Vero Beach Treasure Hunter To Remain In Prison

Vero Beach treasure hunter Tommy Thompson to remain in prison.
Vero Beach treasure hunter Tommy Thompson to remain in prison.

VERO BEACH, Florida – Treasure hunter Tommy Thompson, a fugitive who hid from U.S. Marshals in a Vero Beach mansion until 2015, will stay in prison as long as he refuses to tell authorities where he hid gold recovered from a sunken ship.

Thompson, 63, told a judge in Ohio he doesn’t remember where he hid the treasure because he suffered from memory losses. He claims to have a neurological condition.

Thomas did tell the Columbus judge that he might be able to remember where he hid the gold if he could review 75 boxes of documents already seized by the authorities.

The federal judge didn’t buy it and accused Thompson of faking the memory loss before sending him back to prison. He is also being fined $1,000 a day until he can recall where the treasure is hidden.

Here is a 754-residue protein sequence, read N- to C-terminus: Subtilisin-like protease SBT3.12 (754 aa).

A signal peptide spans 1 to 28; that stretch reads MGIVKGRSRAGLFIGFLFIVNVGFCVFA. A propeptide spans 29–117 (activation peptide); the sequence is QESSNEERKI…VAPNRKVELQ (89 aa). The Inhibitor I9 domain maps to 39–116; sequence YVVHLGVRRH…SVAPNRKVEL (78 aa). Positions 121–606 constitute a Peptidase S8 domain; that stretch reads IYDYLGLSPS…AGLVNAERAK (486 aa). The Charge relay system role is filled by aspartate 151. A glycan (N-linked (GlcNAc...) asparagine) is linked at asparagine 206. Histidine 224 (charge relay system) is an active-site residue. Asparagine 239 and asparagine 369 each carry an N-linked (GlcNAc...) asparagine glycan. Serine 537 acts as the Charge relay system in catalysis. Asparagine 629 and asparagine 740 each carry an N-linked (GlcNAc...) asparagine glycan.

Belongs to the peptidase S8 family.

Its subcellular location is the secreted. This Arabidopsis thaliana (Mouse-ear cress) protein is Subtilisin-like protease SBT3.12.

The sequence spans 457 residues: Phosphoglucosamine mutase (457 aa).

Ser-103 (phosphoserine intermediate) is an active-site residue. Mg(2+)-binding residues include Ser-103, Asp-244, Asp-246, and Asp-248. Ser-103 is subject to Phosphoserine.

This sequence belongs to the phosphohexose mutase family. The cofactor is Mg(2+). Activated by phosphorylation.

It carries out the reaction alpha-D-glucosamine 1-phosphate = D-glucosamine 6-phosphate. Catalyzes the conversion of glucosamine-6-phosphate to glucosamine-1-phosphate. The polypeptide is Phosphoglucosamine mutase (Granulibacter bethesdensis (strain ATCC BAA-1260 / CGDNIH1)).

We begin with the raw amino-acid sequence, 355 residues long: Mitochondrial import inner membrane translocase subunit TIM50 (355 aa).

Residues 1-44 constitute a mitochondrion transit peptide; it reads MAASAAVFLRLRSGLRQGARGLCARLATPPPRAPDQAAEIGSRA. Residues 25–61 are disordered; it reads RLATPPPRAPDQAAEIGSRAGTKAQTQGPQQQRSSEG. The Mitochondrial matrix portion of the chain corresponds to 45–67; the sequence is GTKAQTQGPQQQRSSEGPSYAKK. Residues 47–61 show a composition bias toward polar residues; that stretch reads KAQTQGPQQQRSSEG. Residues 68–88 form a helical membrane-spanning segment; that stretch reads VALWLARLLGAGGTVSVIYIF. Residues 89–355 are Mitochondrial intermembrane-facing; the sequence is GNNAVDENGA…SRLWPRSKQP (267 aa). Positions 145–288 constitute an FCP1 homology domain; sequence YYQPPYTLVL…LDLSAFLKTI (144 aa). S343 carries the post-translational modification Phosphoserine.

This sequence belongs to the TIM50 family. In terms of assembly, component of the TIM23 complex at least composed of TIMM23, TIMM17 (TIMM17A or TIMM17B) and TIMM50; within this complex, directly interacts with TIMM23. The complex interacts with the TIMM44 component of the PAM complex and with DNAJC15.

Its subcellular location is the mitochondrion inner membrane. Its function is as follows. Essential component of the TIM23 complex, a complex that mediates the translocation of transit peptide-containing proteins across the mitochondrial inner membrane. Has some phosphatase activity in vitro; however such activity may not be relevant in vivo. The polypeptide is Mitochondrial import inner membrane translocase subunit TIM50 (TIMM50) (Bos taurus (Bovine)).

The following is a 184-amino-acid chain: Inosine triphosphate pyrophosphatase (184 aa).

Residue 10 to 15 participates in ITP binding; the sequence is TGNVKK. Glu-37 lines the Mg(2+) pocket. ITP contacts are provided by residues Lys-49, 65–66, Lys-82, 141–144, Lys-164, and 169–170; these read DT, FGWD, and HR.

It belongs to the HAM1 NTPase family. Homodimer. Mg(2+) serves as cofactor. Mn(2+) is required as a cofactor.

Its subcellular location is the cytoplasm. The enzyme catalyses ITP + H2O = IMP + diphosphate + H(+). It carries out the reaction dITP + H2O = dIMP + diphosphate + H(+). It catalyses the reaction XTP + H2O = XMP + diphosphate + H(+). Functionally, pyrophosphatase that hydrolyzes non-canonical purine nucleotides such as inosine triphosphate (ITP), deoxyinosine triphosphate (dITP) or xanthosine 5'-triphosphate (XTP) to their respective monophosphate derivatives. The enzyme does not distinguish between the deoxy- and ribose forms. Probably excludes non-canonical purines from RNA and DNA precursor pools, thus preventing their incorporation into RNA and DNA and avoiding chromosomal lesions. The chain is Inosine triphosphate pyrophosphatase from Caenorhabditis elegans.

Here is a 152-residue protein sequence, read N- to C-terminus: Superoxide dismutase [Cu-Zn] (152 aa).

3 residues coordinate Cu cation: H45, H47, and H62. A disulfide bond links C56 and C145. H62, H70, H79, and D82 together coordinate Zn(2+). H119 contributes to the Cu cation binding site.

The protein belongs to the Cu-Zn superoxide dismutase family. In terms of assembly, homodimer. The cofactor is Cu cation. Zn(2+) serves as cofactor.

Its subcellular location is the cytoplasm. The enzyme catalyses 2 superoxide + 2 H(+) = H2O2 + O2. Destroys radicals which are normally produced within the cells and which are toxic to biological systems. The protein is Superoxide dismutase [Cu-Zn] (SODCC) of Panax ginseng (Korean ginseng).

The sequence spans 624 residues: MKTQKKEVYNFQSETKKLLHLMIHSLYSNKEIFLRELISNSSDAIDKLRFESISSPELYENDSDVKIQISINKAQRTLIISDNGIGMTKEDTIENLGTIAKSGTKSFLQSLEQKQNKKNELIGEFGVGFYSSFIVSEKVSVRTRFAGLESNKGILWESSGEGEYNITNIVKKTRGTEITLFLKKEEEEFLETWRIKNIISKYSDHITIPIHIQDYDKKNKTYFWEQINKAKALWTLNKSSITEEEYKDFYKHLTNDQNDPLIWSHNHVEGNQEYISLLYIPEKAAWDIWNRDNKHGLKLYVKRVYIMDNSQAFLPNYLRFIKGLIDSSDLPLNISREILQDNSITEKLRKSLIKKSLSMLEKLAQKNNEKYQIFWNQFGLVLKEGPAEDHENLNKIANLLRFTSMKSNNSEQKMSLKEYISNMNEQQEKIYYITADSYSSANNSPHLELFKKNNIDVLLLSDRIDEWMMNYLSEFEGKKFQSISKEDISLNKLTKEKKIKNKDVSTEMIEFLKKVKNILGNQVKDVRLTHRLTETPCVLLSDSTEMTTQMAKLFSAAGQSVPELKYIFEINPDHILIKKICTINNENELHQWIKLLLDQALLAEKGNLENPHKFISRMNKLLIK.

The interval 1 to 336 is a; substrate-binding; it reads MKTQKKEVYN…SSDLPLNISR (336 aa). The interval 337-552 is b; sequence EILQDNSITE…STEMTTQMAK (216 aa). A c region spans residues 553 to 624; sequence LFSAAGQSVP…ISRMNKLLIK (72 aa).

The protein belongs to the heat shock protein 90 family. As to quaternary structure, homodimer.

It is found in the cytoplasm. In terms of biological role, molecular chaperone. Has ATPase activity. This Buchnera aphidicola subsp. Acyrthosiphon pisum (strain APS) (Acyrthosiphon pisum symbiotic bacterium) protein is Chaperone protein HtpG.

Thompson already owes the government $350,000 in fines from his memory loss.

The Vero Beach treasure hunter and Alison Antekeier, his girlfriend, disappeared twice since 2006. They were sued by investors in Thompson’s search for hidden treasure aboard the sunken SS Central America. The vessel sunk with its gold during a hurricane the Carolinas in 1857.

Thompson made an estimated $50 million in the sale of gold bars he found, but investors who paid $5.2 million for the project received nothing.

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About Andy Hodges
Andy Hodges began his career in the field of radio and TV broadcasting where he worked for about a decade. The Jupiter, Florida resident then pursued computers as they were coming to market in the late 1980's. Andy has owned a computer business, been a software programmer, and has worked as a Senior Systems Analyst/Engineer in the Information Technology sector in Atlanta. He eventually returned to Florida and made Sebastian his home in 2002.